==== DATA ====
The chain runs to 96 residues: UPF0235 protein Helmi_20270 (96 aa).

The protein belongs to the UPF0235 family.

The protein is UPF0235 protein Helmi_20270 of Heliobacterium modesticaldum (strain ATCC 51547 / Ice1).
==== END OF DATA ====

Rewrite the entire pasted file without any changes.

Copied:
The chain runs to 96 residues: UPF0235 protein Helmi_20270 (96 aa).

The protein belongs to the UPF0235 family.

The protein is UPF0235 protein Helmi_20270 of Heliobacterium modesticaldum (strain ATCC 51547 / Ice1).